Book Image

Learning AndEngine

By : Martin Varga
Book Image

Learning AndEngine

By: Martin Varga

Overview of this book

AndEngine is a very popular open source OpenGL (open graphics library) Android game engine, used to create mobile games quickly while maintaining the ability to fully customize them. This book will guide you through the whole development process of creating a mobile game for the Android platform using one of the most popular and easy-to-use game engines available today. Beginning with the very basics, you will learn how to install AndEngine, gather graphics, add sound and music assets, and design game rules. You will first design an example game and enhance it by adding various features over the course of the book. Each chapter adds more colors, enhances the game, and takes it to the next level. You will also learn how to work with Box2D, a popular 2D physics engine that forms an integral part of some of the most successful mobile games. By the end of the book, you will be able to create a complete, interactive, and fully featured mobile game for Android and publish it to Google Play.
Table of Contents (19 chapters)
Learning AndEngine
About the Author
About the Reviewers

Debug output

The last option that we will learn about is using Android's debug output to LogCat. LogCat is an Android logger that can be accessed through the adb tool, and it is available in Eclipse as well. Logging, in general, is a way to output text that a developer needs to see but should stay hidden from the user.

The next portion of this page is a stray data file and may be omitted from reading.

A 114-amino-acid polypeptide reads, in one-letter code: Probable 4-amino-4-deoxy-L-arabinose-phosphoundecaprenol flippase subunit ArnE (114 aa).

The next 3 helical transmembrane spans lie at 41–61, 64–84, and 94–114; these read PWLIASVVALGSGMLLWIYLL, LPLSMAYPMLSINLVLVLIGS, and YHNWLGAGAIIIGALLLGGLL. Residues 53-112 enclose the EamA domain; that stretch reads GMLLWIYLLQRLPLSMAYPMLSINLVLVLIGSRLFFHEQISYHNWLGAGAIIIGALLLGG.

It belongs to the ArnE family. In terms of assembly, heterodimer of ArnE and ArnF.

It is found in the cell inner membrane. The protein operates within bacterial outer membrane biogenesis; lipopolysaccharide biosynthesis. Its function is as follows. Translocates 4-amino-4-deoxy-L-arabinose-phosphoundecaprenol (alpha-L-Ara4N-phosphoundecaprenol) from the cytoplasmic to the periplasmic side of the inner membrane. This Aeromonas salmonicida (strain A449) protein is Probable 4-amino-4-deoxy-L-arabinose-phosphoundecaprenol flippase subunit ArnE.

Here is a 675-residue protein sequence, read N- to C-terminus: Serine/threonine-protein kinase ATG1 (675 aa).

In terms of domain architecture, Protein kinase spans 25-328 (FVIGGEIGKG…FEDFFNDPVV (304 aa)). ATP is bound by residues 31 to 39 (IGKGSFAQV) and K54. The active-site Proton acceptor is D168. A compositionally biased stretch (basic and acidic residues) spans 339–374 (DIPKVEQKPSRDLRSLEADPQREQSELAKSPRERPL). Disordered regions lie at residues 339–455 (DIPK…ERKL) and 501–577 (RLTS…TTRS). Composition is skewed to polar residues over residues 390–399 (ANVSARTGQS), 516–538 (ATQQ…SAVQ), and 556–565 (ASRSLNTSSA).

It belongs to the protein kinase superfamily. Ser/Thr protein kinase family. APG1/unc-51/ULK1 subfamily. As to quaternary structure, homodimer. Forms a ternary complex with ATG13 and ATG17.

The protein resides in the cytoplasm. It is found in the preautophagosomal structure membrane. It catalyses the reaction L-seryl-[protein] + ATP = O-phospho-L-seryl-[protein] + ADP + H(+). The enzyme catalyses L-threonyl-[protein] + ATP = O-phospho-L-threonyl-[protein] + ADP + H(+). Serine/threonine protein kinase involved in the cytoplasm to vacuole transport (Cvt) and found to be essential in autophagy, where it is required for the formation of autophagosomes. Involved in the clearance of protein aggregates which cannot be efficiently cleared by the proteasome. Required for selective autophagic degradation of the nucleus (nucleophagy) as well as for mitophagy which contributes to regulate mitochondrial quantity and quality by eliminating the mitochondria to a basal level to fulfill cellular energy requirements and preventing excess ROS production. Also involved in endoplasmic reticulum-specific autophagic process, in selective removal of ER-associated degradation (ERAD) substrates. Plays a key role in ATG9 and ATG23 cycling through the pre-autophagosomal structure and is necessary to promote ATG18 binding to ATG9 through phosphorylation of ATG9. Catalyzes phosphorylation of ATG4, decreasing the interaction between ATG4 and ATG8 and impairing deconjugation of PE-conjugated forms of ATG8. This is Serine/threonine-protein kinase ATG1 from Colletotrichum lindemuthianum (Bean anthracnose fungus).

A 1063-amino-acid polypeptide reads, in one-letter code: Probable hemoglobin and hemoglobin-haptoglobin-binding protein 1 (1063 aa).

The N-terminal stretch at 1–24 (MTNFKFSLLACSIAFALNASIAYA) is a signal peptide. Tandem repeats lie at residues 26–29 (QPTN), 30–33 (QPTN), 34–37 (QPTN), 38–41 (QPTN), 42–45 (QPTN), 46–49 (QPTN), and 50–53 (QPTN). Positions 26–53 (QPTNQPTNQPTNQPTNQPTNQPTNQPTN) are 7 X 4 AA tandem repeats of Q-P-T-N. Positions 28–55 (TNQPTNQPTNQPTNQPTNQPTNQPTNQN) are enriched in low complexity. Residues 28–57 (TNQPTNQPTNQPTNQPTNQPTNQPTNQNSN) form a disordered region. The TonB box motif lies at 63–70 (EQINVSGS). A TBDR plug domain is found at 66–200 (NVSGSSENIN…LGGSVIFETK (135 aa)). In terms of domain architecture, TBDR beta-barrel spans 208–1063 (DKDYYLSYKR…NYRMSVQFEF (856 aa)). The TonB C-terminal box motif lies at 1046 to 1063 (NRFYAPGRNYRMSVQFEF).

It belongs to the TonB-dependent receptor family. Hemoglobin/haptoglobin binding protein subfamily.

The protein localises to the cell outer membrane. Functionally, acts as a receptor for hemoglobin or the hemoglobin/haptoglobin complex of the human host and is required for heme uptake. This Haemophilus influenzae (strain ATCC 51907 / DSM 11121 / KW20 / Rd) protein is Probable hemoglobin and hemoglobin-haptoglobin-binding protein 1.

To open the LogCat tab, go to Window | Show View | Others… and search for LogCat.

If an Android device is already connected, LogCat will immediately show some log messages. The following screenshot shows an example of what a LogCat output looks like:

The log messages have the following attributes:

  • Log Level: This is the severity of the message. It can be verbose, debug, info, warning, error, or assert (also known as what a terrible failure (WTF)). It is indicated by one letter only.

  • Time: This is the timestamp when the message was added.

  • PID: This is the process ID of the app that printed the message.

  • TID: This is the thread ID.

  • Application: This is identified by the package...